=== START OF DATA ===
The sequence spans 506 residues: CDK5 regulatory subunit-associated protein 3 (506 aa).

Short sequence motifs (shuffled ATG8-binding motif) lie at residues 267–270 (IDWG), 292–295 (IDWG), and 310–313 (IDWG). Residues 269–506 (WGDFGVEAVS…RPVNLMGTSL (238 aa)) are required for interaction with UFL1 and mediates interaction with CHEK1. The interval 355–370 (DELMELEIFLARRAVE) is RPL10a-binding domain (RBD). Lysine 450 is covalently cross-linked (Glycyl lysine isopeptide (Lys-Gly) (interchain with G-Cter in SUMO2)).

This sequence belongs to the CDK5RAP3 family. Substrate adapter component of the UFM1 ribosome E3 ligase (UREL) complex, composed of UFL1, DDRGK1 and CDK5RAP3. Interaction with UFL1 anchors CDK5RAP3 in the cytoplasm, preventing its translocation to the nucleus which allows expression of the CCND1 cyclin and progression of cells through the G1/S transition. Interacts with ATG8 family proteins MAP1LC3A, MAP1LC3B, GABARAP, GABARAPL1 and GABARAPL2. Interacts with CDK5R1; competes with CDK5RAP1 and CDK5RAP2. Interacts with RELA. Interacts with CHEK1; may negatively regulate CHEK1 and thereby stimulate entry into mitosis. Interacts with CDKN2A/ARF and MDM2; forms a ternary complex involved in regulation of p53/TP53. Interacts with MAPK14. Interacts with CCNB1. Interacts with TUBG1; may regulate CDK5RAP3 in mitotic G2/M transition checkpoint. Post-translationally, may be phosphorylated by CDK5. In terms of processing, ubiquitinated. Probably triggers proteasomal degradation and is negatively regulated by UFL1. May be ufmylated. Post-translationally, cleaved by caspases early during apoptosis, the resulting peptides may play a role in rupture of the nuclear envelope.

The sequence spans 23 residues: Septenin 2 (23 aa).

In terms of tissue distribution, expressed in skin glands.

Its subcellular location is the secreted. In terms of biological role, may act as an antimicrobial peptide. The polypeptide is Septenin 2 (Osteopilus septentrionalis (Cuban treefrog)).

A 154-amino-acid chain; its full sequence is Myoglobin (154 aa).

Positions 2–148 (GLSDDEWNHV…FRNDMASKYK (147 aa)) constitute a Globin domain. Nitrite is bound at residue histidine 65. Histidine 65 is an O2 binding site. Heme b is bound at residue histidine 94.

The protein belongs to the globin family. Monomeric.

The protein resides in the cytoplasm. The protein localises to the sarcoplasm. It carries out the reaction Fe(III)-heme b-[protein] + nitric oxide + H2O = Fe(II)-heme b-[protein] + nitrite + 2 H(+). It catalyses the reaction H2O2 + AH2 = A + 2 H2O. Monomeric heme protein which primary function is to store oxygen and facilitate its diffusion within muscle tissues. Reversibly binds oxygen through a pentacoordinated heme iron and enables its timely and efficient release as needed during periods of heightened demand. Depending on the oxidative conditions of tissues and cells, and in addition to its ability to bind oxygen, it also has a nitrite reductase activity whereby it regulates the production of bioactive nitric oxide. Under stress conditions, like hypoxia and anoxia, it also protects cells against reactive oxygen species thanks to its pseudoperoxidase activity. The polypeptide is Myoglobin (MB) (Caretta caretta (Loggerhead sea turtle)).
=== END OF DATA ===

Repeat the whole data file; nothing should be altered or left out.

The sequence spans 506 residues: CDK5 regulatory subunit-associated protein 3 (506 aa).

Short sequence motifs (shuffled ATG8-binding motif) lie at residues 267–270 (IDWG), 292–295 (IDWG), and 310–313 (IDWG). Residues 269–506 (WGDFGVEAVS…RPVNLMGTSL (238 aa)) are required for interaction with UFL1 and mediates interaction with CHEK1. The interval 355–370 (DELMELEIFLARRAVE) is RPL10a-binding domain (RBD). Lysine 450 is covalently cross-linked (Glycyl lysine isopeptide (Lys-Gly) (interchain with G-Cter in SUMO2)).

This sequence belongs to the CDK5RAP3 family. Substrate adapter component of the UFM1 ribosome E3 ligase (UREL) complex, composed of UFL1, DDRGK1 and CDK5RAP3. Interaction with UFL1 anchors CDK5RAP3 in the cytoplasm, preventing its translocation to the nucleus which allows expression of the CCND1 cyclin and progression of cells through the G1/S transition. Interacts with ATG8 family proteins MAP1LC3A, MAP1LC3B, GABARAP, GABARAPL1 and GABARAPL2. Interacts with CDK5R1; competes with CDK5RAP1 and CDK5RAP2. Interacts with RELA. Interacts with CHEK1; may negatively regulate CHEK1 and thereby stimulate entry into mitosis. Interacts with CDKN2A/ARF and MDM2; forms a ternary complex involved in regulation of p53/TP53. Interacts with MAPK14. Interacts with CCNB1. Interacts with TUBG1; may regulate CDK5RAP3 in mitotic G2/M transition checkpoint. Post-translationally, may be phosphorylated by CDK5. In terms of processing, ubiquitinated. Probably triggers proteasomal degradation and is negatively regulated by UFL1. May be ufmylated. Post-translationally, cleaved by caspases early during apoptosis, the resulting peptides may play a role in rupture of the nuclear envelope.

The sequence spans 23 residues: Septenin 2 (23 aa).

In terms of tissue distribution, expressed in skin glands.

Its subcellular location is the secreted. In terms of biological role, may act as an antimicrobial peptide. The polypeptide is Septenin 2 (Osteopilus septentrionalis (Cuban treefrog)).

A 154-amino-acid chain; its full sequence is Myoglobin (154 aa).

Positions 2–148 (GLSDDEWNHV…FRNDMASKYK (147 aa)) constitute a Globin domain. Nitrite is bound at residue histidine 65. Histidine 65 is an O2 binding site. Heme b is bound at residue histidine 94.

The protein belongs to the globin family. Monomeric.

The protein resides in the cytoplasm. The protein localises to the sarcoplasm. It carries out the reaction Fe(III)-heme b-[protein] + nitric oxide + H2O = Fe(II)-heme b-[protein] + nitrite + 2 H(+). It catalyses the reaction H2O2 + AH2 = A + 2 H2O. Monomeric heme protein which primary function is to store oxygen and facilitate its diffusion within muscle tissues. Reversibly binds oxygen through a pentacoordinated heme iron and enables its timely and efficient release as needed during periods of heightened demand. Depending on the oxidative conditions of tissues and cells, and in addition to its ability to bind oxygen, it also has a nitrite reductase activity whereby it regulates the production of bioactive nitric oxide. Under stress conditions, like hypoxia and anoxia, it also protects cells against reactive oxygen species thanks to its pseudoperoxidase activity. The polypeptide is Myoglobin (MB) (Caretta caretta (Loggerhead sea turtle)).